If you don’t have any shadows, you’re not in the light. — Lady GaGa
I came across a phrase I liked in John Truby’s excellent THE ANATOMY OF STORY: necessary opponent.
Truby uses it in the context of storytelling, but you could also apply it to life.
In fiction, when you’re thinking up your protagonist, you can’t create him in a vacuum. She exists within – and is defined by – a web of other characters.
And no hero can be a hero without an antagonist.
I’m not exaggerating, writes Truby,
when I say that the trick to defining your hero and figuring out your story is to figure out your opponent. …This relationship determines how the entire drama builds…Structurally the opponent always holds the key, because your hero learns through his opponent. It is only because the opponent is attacking the hero’s great weakness that the hero is forced to deal with it and grow. click here
“It’s raining kittens,” said Molly.
He didn’t believe her.
“Look out the window,” said Molly.
A kitten splatted against the glass.
“Holy shit,” said Derrick.
Kittens tumbled onto the driveway, the SUV, the yard, the surviving ones meowing and staggering in the grass. The sky was dark, the sun lost behind furry bodies. Derrick boarded up the windows.
“Must be the apocalypse,” he said. click here
You don’t learn how to be fascinating, you unlearn how to be boring. — Sally Hogshead
Danielle LaPorte, James Altucher and I got together online for a live conversation about charisma. Check out the recording here.
1. Charisma is contextual. Nobody is charismatic to all of the people all of the time. A person can be charismatic in one area of her life and not so much in others.
2. Charisma is a process. It exists in the spaces between people. It’s like the Force, or an awesome conversation that never ends. A charismatic person can turn it up, or down, or off. It’s not a static inborn trait planted there by nature or God/dess (or Yoda).
3. Charisma is authentic. It works from the inside-out. You can put on the right body language, you can fake it til you make it, but that’s kind of like copying the symptoms of a cold without actually having a cold. It comes off as contrived, and maybe hollow, and people are quick to sniff that out.
4. Charisma naturally emerges when you are centered and comfortable in your skin, when you put your focus on the other person instead of yourself. click here
He would have been 11. The night before his birthday my close friend Joanna came to my door carrying a small antique Indian trunk with images of butterflies pressed against the lid. Inside were keepsakes, photographs, a journal with Nevada’s name embossed in soft blue leather, a letter to Nevada from my mother. Perhaps this is my first letter to him.
And it is a love letter, however struck through with grief. After a decade of learning to carry it, I have come to love this sadness created in a baby’s image when he died of what they termed “a SIDS-related incident” at ten weeks; it popped my heart like a balloon and when that happens, after the pain starts to fade and you’re no longer trying to claw it out of your chest, the world comes into you, the pain itself turns to something strangely beautiful, because it’s sacred. My firstborn son’s life was sacred, and his death, when he died in my arms after we took him off the machines, brought me to the edge of the god/dess realm, a god/dess I didn’t even think I believed in.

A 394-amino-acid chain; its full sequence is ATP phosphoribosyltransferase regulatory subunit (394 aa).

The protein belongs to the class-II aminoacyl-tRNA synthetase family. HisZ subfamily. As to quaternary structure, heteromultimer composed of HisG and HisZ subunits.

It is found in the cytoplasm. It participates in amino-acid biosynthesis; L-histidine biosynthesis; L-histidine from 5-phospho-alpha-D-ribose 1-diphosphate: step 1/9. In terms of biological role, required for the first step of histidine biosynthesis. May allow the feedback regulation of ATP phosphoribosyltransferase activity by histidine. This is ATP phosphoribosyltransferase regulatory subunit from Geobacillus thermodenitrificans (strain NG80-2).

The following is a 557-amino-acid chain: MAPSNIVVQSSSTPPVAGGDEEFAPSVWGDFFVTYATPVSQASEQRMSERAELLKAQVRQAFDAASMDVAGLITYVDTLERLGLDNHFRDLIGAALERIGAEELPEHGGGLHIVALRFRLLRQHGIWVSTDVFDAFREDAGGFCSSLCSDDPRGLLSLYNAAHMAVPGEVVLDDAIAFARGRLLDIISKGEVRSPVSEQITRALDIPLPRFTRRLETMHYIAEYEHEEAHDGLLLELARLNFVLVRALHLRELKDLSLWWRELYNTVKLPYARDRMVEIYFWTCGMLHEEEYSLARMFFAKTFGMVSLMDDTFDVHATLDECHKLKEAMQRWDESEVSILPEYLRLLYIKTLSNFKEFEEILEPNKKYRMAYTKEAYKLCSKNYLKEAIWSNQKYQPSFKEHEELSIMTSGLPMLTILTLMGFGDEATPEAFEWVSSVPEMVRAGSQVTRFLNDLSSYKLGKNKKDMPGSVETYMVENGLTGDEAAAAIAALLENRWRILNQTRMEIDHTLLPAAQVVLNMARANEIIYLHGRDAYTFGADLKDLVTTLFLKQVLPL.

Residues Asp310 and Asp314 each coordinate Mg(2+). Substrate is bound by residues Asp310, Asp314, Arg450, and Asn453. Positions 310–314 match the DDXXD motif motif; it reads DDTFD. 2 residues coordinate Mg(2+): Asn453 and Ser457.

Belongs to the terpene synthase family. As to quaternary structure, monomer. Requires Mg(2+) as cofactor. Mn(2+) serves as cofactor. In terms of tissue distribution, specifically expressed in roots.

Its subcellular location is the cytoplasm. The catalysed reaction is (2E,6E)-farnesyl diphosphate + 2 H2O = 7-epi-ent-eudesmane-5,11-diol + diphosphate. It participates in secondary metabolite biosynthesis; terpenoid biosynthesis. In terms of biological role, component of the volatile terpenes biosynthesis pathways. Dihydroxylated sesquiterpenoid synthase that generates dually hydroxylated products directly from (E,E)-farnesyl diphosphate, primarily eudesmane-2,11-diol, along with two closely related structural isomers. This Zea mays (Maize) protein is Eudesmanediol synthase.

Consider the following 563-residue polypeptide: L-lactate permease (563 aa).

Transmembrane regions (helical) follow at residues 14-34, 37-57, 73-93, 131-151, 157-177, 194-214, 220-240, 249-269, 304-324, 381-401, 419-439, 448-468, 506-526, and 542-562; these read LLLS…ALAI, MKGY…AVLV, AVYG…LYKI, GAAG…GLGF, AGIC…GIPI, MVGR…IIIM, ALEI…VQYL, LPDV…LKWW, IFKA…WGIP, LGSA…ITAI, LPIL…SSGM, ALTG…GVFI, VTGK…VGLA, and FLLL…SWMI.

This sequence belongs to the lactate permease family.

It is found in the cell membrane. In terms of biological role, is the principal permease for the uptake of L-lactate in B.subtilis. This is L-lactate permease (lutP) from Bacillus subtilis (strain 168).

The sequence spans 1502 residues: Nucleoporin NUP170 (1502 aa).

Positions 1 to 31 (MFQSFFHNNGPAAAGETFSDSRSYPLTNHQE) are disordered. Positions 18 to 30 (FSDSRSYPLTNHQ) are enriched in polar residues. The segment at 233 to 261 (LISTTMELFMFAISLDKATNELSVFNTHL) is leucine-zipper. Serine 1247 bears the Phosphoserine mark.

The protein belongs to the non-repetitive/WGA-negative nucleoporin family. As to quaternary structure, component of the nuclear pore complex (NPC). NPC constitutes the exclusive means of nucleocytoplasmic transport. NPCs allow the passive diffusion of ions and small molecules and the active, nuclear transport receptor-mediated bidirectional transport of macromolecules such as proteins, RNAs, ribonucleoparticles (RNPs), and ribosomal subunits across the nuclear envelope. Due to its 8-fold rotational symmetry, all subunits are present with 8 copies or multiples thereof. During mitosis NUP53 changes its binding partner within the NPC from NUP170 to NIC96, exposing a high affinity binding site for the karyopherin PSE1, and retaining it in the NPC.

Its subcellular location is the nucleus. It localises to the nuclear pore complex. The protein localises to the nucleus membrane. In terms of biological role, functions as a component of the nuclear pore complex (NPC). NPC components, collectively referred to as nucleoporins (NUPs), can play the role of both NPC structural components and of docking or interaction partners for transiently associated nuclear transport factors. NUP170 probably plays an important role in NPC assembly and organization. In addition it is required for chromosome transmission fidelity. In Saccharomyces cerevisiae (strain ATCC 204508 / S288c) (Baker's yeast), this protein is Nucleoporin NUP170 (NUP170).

It’s hard to explain.
But he was blue-eyed and black-haired and a big, healthy boy. We named him Nevada because he was conceived at the Burning Man art and music festival held every year in Black Rock, Nevada, there amid the art cars and glowing lights and orange sand with that stark acrid scent that gets into everything. click here
Roughly five years ago, two things happened: my husband filed for divorce and I got my first Kindle.
I grew up in a small town where I never fit in: bullied, physically by boys and then later, once the boys changed their tune, psychologically by girls. I looked to books for guidance, wisdom and solace.
I read so ferociously that by the time an adult in my life tried to deliver some Life Lesson – ranging from menstruation and sex and first love to rape and the Holocaust and the HIV virus (I came of age during the AIDS epidemic) – I had already absorbed the knowledge through my reading (and in some cases knew more than the adult, which no doubt totally endeared me).
It was books that opened up the world and demanded I explore it. So I struck off: as an exchange student, as a university student on scholarship, as an ESL teacher in Japan, and then as a writer and “startup widow” in California.
When my marriage fell apart, my overwhelming impulse (aside from protecting our kids from the immediate ugliness) was to read.
Converting from print to Kindle enabled me to read even more. click here
You are not origami. Unfurl. — Kelly Diels
As men and women, we are the same but different.
We are different but equal.
Let’s celebrate difference, between and among the genders. Let’s meet it with curiosity, not judgment. With tolerance, openness, and a sense of (fair) play.
The goal isn’t to conquer each other, but to find wholeness.
And joy. click here
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